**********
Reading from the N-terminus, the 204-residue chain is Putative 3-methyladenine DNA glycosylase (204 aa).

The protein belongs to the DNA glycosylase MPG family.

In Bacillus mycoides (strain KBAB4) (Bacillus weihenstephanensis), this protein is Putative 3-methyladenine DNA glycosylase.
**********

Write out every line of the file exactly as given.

Reading from the N-terminus, the 204-residue chain is Putative 3-methyladenine DNA glycosylase (204 aa).

The protein belongs to the DNA glycosylase MPG family.

In Bacillus mycoides (strain KBAB4) (Bacillus weihenstephanensis), this protein is Putative 3-methyladenine DNA glycosylase.